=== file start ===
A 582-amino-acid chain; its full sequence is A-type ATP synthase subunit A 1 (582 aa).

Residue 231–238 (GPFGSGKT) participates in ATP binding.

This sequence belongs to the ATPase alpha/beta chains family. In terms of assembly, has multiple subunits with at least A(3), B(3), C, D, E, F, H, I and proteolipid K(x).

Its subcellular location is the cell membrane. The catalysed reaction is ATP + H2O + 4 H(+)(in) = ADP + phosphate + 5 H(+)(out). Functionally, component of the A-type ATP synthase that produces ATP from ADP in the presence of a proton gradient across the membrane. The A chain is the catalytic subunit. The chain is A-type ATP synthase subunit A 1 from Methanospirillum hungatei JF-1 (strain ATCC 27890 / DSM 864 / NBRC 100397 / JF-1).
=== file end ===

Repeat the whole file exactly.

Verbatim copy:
A 582-amino-acid chain; its full sequence is A-type ATP synthase subunit A 1 (582 aa).

Residue 231–238 (GPFGSGKT) participates in ATP binding.

This sequence belongs to the ATPase alpha/beta chains family. In terms of assembly, has multiple subunits with at least A(3), B(3), C, D, E, F, H, I and proteolipid K(x).

Its subcellular location is the cell membrane. The catalysed reaction is ATP + H2O + 4 H(+)(in) = ADP + phosphate + 5 H(+)(out). Functionally, component of the A-type ATP synthase that produces ATP from ADP in the presence of a proton gradient across the membrane. The A chain is the catalytic subunit. The chain is A-type ATP synthase subunit A 1 from Methanospirillum hungatei JF-1 (strain ATCC 27890 / DSM 864 / NBRC 100397 / JF-1).